By Lotte Hughes
‘Try to sleep less if you want to be a successful writer, because there comes a time when you will sleep forever’. (Tony Mochama, Kenyan author and journalist, Storymoja festival)
There wasn’t much sleep to be had in Nairobi last week for visitors to the annual Storymoja literary festival. It was a starburst of music, laughter, partying, and passionate talk about books, performance, ideas, politics and the arts. I was there to take part in a panel discussion on cultural rights and the new constitution – the theme of our new research – with colleague Zoe Cormack who filmed our session, with help from local lad John Arum. I was also in town to promote a new book, Managing Heritage, Making Peace: History, Identity and Memory in Contemporary Kenya, with one of two co-authors, Karega-Munene.
Storymoja (sister fest to the UK’s Hay Festival) coincided with the first anniversary of the appalling attack on the Westgate shopping mall by Al-Shabaab militants, in which 67 people died. Ghanaian poet Kofi Awoonor, who spoke at last year’s festival, was among the victims. The shock was still palpable among festival organisers and artists, some of whom were there a year ago when the event was cut short after Awoonor’s tragic death.
Nairobi National Museum (which hosted the fest) was the venue for a moving candle-lit tribute to victims and survivors on the final night. Testimony and images of survivors and close friends of victims were projected onto the outer museum walls. They came from different backgrounds, classes and ethnicities, both Kenyan and non-Kenyan. Here and in local media commemoration of Westgate, Kenyans were certain of one thing – that the atrocity had brought them closer together and ripped down the walls of ‘tribe’. It brought out the best in them.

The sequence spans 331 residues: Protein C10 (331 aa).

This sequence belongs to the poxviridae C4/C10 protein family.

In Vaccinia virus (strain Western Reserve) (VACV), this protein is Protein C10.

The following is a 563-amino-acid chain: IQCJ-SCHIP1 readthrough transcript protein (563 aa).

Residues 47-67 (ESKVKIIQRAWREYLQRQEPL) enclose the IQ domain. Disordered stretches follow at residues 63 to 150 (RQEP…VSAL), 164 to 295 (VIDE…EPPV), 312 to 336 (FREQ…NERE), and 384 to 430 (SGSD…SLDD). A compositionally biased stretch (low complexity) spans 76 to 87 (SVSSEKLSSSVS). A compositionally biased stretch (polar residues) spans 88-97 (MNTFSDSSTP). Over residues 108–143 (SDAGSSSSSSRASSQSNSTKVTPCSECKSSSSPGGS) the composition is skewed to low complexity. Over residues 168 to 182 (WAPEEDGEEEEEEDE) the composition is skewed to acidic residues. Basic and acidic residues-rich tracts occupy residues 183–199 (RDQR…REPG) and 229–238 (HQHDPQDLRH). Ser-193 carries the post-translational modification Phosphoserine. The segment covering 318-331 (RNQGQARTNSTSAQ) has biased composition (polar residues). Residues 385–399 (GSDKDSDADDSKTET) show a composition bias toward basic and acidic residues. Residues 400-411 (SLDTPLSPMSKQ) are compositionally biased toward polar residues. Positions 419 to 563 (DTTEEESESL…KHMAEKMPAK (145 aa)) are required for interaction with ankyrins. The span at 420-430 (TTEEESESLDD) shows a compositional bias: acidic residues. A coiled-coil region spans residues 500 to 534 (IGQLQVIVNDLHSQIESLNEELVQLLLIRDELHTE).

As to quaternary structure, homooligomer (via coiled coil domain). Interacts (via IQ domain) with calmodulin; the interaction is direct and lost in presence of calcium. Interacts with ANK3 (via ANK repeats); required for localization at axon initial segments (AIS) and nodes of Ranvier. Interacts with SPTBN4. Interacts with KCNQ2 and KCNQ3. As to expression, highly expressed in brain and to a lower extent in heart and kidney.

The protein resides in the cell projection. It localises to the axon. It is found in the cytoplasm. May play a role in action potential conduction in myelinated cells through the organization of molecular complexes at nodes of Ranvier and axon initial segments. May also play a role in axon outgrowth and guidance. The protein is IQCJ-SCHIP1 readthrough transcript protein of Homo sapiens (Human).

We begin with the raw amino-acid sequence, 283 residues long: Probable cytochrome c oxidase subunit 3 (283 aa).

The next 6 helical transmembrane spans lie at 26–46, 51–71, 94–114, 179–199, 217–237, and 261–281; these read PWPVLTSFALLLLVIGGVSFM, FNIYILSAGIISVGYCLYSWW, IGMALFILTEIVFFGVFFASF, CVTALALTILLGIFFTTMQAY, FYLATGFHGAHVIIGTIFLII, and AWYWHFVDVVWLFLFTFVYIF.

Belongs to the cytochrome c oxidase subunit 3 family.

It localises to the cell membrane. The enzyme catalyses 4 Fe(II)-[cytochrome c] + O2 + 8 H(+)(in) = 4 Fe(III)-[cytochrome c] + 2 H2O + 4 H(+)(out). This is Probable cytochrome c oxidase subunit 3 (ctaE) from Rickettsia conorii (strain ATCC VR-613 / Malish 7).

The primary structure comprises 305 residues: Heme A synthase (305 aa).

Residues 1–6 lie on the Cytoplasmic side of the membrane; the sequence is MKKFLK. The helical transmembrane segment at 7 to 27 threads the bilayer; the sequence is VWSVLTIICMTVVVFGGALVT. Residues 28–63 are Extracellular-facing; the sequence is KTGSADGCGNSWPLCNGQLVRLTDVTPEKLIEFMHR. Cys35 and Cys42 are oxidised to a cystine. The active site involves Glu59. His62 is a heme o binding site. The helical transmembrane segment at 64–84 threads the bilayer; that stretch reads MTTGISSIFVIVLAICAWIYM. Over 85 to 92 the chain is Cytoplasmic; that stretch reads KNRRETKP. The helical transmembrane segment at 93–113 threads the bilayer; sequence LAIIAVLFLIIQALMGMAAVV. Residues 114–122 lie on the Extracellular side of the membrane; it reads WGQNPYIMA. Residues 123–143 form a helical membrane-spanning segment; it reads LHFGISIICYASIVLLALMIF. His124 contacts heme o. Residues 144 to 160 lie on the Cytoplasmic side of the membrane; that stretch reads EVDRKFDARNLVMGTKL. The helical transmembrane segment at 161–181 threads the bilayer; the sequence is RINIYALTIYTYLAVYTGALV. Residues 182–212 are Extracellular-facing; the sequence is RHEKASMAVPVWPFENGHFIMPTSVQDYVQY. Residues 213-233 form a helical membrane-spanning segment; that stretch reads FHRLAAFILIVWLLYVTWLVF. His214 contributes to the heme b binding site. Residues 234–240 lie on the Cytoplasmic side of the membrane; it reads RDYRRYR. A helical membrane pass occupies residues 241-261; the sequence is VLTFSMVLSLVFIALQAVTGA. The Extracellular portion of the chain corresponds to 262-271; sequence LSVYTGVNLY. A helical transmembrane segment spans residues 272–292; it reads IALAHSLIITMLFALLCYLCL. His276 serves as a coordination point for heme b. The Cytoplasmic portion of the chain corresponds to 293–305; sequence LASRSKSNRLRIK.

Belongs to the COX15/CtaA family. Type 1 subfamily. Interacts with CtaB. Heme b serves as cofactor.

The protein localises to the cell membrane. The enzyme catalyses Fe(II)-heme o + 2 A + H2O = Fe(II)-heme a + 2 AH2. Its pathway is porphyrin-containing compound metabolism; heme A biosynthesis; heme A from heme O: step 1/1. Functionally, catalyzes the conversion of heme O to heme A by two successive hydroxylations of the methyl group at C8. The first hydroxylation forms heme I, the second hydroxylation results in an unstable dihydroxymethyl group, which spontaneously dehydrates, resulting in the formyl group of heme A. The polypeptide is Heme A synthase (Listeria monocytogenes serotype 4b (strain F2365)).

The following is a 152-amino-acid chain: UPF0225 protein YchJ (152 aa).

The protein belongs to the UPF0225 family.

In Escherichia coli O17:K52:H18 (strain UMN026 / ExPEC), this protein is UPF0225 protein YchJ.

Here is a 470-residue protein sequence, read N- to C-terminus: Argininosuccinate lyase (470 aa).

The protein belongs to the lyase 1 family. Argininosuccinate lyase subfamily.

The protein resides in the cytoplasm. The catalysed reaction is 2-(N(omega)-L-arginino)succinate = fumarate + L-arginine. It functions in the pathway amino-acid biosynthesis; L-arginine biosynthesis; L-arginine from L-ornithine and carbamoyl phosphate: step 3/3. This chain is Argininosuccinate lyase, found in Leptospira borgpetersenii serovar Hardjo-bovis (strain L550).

Memories and histories know no ethnic boundaries, especially when horror strikes. But at other times, many Kenyans are convinced that their communities and cultures are utterly distinct – a colonial legacy. This notion of primordial difference doesn’t help when it comes to trying to build a united nation, and forge a national culture. One of the things the panel discussed was, how do you respect difference and people’s rights to distinctiveness (such as special protection for indigenous cultures) while also striving to achieve a harmonious multiculturalism with which everyone can identify? This challenge faces any multicultural nation, including Britain. It was also central to debates around Scottish independence which Kenyans were following closely, tickled by the prospect of the former colonial power getting its come-uppance from rebel Scots.
‘I don’t belong to any of the 42 tribes, so where do I fit in?’ asked member of the audience Rasna Warah, a Kenyan newspaper columnist and writer. She was referring to the fact that only 42 ethnic groups are recognised in the Kenyan census, which omits an awful lot of other citizens. I put in a plea – can we get rid of ‘tribe’ altogether, please? Whose purpose does it serve when all around us, at Storymoja, we saw evidence of the wonders of cultural fusion and hybridity? Isn’t that – not difference and notions of cultural separation – the reality of the modern world?